Security researchers at Check Point have lifted the lid on the infrastructure and methods of an enormous "malvertising" and banking trojan campaign.
The operation delivered malicious adverts to millions worldwide, slinging all manner of nasties including crypto-miners, ransomware and banking trojans.
The researchers told The Register that they have observed over 40,000 infection attempts per week from this campaign (that is, at least 40,000 clicks on malicious adverts) and said the campaign was still active. They reckon the crims are getting a decent return on their ad spend so they can afford to outbid legitimate publishers.
Check Point claimed that the brain behind the campaign – whom it dubbed Master134 – redirected stolen traffic from over 10,000 hacked WordPress sites and sold it to AdsTerra, a real-time bidding ad platform. They wrote that AdsTerra then sold it via white-label ad-serving tech from AdKernel* and advert resellers (ExoClick, EvoLeads and AdventureFeeds) which then went on to sell it to the highest bidding "advertiser".
However, the security researchers claimed, these "advertisers" were actually criminals looking to distribute ransomware, banking trojans, bots and other malware. The infected adverts then appeared on the websites of thousands of publishers worldwide, instead of clean, legitimate ads.
Check Point said the criminals made a laughing stock of the legitimate online advertising ecosystem. They even measured the return on investment of their ad spend by comparing it to the money they made from crypto-mining and ransoms.
The payment system in this scheme also laundered the proceeds, courtesy of the online advertising ecosystem, the researchers claimed.
Master134 and commander
What started out as the compromise of thousands of websites – all using WordPress v.4.7.1 and thus vulnerable to remote code execution attacks – took in multiple parties in the online advertising chain, and ended with the distribution of malware to web users globally, the researchers said.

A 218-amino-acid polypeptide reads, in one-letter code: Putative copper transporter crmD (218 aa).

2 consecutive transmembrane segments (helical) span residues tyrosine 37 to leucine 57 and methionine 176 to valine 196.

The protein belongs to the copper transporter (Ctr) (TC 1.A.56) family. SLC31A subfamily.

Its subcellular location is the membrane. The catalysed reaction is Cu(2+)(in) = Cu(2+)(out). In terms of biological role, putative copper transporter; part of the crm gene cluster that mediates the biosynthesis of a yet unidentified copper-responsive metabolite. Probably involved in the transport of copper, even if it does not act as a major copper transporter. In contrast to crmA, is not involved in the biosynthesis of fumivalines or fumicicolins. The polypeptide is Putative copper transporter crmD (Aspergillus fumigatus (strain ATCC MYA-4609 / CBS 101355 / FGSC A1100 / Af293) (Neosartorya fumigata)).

They added that campaign revealed a partnership between a threat actor disguised as a publisher (dubbed "Master134") and several legitimate resellers.
The criminals behind the "malverts" can even target users according to whether or not they have unpatched operating systems or browsers, and even specific device types. Due to the simple lack of verification tech in the field, ad networks are simply not going to detect the malicious activity.
The exact content users see depends on who they are, where they are, what device they're using and other variables. This makes it incredibly difficult for both publishers and the ad industry to conclusively review every version of an advert for malicious content.
Check Point's research raises questions about the ad verification methods used in the online advertising industry in the malvertising ecosystem as a whole. Check Point suggested the companies were being "manipulated" in powering these attacks.
El Reg invited AdsTerra, AdKernel, AdventureFeeds and EvoLeads to comment. We'll update this story as and when we get a response. ®
Updated to add
* AdKernel has been in touch to say it is not an ad reseller but rather a white-label ad-serving tech firm. It told us: "[R]ooting out malware is critical to our organization and we offer our customers many tools and technologies to address these issues. Yet it is up to the individual customer to determine how they manage malware within their ad stream."